I think Jack Daniels' skepticism in the latest edition of his Running Formula book is well put; the human body is an amazing computer and you can learn a lot by thinking about how you're feeling when you're running, how effort corresponds with pace and the like. When I first got a heart rate monitor one of the things it helped me to do was slow down at the end of recovery runs. As I warmed up I would slowly increase the pace and the effort. It was all very unconscious. This slowly increasing effort showed up on the heart rate monitor, and I learned to identify the other signals that I was doing this. In other words, the monitor alerted me to signs the body was already sending the brain.
Here's an anecdote that reveals the sometime utility of the heart rate monitor, and how sometimes it tells you to push on, rather than hold back.
The joy of all those tracks/trails in Wellington took me to 102 miles on singles a couple of weeks ago (5-11 February). Probably a weekly record on singles. And by the end of the week I was really done, really tired, and due for a recovery week. Really, I was due my recovery week a couple of weeks ago, I could feel that, but I stretched out the effort, felt a little tired on the trails, and did another big week so I could have a recovery week coincide with a week I didn't have much time for running. But it did confirm something I'd thought last summer, that in the base phase I can string together 5 big weeks before feeling like I need a rest. That's one thing I've learnt from listening to my body—that I can get in 5 weeks of base training before needing a cut-back.
How do I know that? Well, in the sixth week I just felt more tired. I didn't need to look at the watch or my heart-rate to know that. I no longer felt the need to charge up the hills, there was no late-run unconscious surge for several runs. One easy day was not enough to recharge me for another hard effort. But I pressed on, I over-rode what my body was telling me ("take a rest").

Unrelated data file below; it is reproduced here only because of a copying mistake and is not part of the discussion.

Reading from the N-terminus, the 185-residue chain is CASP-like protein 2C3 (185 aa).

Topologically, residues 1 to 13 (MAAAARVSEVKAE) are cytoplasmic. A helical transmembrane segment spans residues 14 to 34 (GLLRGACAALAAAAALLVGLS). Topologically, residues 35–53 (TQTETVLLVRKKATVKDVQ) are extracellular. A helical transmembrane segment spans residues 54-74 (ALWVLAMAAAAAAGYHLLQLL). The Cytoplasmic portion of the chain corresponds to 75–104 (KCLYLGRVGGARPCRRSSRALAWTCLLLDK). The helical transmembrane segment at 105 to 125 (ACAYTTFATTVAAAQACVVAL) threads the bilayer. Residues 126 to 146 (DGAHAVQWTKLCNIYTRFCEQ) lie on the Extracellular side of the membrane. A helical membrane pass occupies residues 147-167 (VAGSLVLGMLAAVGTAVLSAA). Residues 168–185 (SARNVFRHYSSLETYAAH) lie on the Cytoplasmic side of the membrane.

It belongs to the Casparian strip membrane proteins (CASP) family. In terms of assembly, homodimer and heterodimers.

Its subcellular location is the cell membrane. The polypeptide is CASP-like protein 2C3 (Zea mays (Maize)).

And then I had my recovery week. I ran 41 miles (actually, I still log mileage in kilometres, and put down 66km for the week). By Wednesday three days jogging on flat grass and dirt trails beside vineyards and sheep paddocks had me feeling fit and fickle, and I did strides and felt good. I took an unplanned, but not regretted, day off and spent time with my grandmother. The next day I felt great on the 40 minutes I was able to get in, running strongly when I came to hills.
Recovery week all going to plan, right? Well, the next day I started off feeling great but late in my 14km (8.75 miles) my legs felt really crappy. Sunday's 20km run felt no better on the legs though I timed myself through a 2km stretch on a Melbourne bikepath in 8:20 (6:40/mile) not really feeling it in the lungs. Back in Minneapolis, after a day off (spent largely at Los Angeles airport, not eating enough) I did my 22 miler and felt weak and sore some of the time. Picking it up for 5km late in the run I split 20:35, again without it feeling too hard in the lungs. But oh my, the legs still felt not there. Not what you expect after a recovery week, right? Even after two easy 5 milers on Monday, this morning's 11 miles was not great. My quads were sore, and we [should] all know that sore quads and a slow pace are one of the first signs of overtraining.
I was a little worried, but given that I'd begun to feel a lot better after the first 6 days of my recovery week, and other indicators of being fatigued were not there, I wondered. As I mentioned, the running felt OK in the lungs, my breathing felt right for the pace but the legs were sore.
So for this evening's run it was out with the trusty heart rate monitor. And I clipped through 13km in 59.30 (after 2km warm-up the last 11km were at 7.15/mile pace) keeping my heartrate in the 140s, on the low end of my steady training efforts. The legs also continued to feel better though I was getting to 31km for the day.